• get up very slowly or stay sitting down until you feel better
  • lie down so you do not faint, then sit until you feel better if you begin to feel dizzy

How and when to take perindopril

Always take perindopril exactly as your doctor has told you.

If you're unsure, follow the instructions on the medicine label or check with your GP or pharmacist.

Usually, you’ll take a single dose once a day in the morning before your breakfast.

Take your dose at the same time every day.

Dosage

You'll usually start on a low dose. Usually, your dose will be increased gradually.

Your GP will check your blood pressure and ask about side effects. They can then decide the correct dose of perindopril for you. They may also do some blood tests.

If you forget to take it

If you miss a dose of perindopril, take it as soon as you remember that day.

If you do not remember until the following day, skip the missed dose.

Never take a double dose to make up for a forgotten one.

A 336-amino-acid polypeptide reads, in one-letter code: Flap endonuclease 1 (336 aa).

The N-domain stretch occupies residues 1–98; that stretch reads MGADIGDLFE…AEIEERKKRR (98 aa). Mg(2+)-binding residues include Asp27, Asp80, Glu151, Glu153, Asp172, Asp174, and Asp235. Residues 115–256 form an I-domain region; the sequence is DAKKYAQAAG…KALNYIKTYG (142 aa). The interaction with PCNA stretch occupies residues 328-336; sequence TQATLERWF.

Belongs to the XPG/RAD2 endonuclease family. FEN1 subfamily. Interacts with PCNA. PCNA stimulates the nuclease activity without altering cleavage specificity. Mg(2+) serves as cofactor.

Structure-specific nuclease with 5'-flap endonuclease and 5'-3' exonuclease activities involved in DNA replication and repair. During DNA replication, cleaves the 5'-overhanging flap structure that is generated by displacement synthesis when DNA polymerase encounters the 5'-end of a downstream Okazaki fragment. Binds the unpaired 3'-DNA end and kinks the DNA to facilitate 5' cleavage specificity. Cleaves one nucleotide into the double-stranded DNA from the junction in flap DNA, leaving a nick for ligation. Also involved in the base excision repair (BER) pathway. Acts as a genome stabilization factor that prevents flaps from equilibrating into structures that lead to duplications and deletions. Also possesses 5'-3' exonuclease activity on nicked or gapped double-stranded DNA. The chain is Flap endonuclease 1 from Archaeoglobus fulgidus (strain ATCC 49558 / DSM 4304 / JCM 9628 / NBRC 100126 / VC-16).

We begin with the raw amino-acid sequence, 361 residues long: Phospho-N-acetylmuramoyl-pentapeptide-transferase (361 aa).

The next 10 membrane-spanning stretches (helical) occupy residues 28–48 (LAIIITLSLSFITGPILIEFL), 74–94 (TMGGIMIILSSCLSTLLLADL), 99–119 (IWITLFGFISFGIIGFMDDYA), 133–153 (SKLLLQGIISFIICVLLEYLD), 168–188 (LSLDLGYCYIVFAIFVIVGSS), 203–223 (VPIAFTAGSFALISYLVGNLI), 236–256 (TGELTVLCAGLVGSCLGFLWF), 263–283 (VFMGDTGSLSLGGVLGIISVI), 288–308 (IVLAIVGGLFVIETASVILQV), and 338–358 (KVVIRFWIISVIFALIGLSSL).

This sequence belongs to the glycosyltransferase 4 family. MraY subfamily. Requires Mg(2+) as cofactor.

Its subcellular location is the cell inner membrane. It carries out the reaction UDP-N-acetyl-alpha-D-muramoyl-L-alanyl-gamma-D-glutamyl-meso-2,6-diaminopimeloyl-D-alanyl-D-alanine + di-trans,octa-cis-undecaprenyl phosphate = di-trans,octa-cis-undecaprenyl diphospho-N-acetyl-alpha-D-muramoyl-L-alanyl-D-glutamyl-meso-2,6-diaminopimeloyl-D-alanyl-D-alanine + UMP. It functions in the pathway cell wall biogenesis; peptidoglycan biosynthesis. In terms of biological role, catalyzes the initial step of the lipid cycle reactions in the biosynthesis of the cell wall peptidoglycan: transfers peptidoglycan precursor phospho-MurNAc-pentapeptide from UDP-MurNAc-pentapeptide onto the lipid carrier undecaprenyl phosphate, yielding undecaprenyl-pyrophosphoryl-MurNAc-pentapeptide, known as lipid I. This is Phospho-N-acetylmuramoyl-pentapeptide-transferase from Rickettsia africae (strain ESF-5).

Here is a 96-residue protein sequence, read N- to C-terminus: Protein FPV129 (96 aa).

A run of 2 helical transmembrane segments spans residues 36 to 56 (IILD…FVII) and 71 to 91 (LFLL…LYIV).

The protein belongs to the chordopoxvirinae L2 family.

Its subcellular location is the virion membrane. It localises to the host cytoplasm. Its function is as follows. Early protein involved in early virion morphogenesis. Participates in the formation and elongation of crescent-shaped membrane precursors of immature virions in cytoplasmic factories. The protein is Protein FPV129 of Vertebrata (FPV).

How long it takes to work

Perindopril starts to work within a few hours to reduce high blood pressure. It might take up to a month for full effect.

If you are taking perindopril for heart failure, it may take weeks, even months, before you feel better.

Keep taking perindopril even if you don't think it is working. It will still be helping you even if you don't notice any change.

How long you'll need to take perindopril

You'll usually need to take perindopril for the rest of your life.

Perindopril is generally safe to take for a long time. There’s no evidence that perindopril is addictive.

Taking perindopril for a long time can sometimes affect your kidneys. Your GP will check how well your kidneys are working with regular blood tests.

Stopping taking perindopril

Talk to your GP if you want to stop. Stopping perindopril may cause your blood pressure to rise. This may increase your risk of heart attack and stroke.

Your GP may be able to prescribe you a different blood pressure-lowering medicine if you are concerned about side effects.

Side effects

Perindopril can cause side effects in some people. These side effects often go away as your body gets used to the medicine.

Talk to your GP or pharmacist if side effects do not go away. Your GP may be able to switch you to a different type of ACE inhibitor.

Side effects include:

  • dry, tickly cough that does not go away
  • feeling dizzy or light headed, especially when you stand up or sit up quickly
  • headache
  • diarrhoea and vomiting